A few weeks ago, several African fintechs shutdown their virtual dollar card services after their API provider, Union54, experienced recurring chargeback fraud issues.

Many Nigerian businesses and individuals were affected as most can’t use their naira cards to pay for international services like Netflix or Amazon Web Service (AWS). It appears more will be affected in coming weeks. 

What’s happening?

Last weekend, Standard Chartered Bank, a British multinational bank, announced that it would be shutting down international spend on its naira cards. From August 1, all its customers will no longer be able to use their cards to pay for foreign subscriptions. 

Image source: Osarumen Osamuyi (@skweird, Twitter)

This time, the culprit isn’t chargeback fraud but Nigeria’s deteriorating forex situation. 

Over the past few months, several commercial banks in Nigeria have instituted a $20 international spending limit on their naira cards. Banks like Zenith and UBA also suspended the use of naira cards for international ATM cash withdrawals and POS transactions.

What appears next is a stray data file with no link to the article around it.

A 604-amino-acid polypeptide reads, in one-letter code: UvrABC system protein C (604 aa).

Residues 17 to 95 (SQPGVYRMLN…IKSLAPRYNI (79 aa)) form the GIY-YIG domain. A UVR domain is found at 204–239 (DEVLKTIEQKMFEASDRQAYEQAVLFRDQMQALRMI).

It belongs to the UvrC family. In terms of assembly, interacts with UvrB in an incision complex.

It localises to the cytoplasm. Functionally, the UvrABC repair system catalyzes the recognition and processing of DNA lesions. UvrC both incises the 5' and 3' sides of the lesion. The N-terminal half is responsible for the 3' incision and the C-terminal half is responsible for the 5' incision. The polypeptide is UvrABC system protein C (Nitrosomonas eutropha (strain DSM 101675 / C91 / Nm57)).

This is all because the Central Bank of Nigeria (CBN), Nigeria’s apex bank, has reduced how much forex it makes available to commercial banks following a massive 2-year drop in its forex earnings. While the CBN continues to sell dollars at an official rate of ₦415/dollar, the prices of forex on parallel markets have soared to ₦630/dollar. 

Zoom out: It’s not clear if other banks will follow suit, but if we learnt anything from Q1 when most banks instituted the $20 spending limit, it’s that bad news comes in quick succession.